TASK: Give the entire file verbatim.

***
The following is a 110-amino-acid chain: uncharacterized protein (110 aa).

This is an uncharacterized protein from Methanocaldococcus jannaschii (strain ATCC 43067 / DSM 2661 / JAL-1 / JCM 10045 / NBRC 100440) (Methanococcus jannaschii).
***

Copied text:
The following is a 110-amino-acid chain: uncharacterized protein (110 aa).

This is an uncharacterized protein from Methanocaldococcus jannaschii (strain ATCC 43067 / DSM 2661 / JAL-1 / JCM 10045 / NBRC 100440) (Methanococcus jannaschii).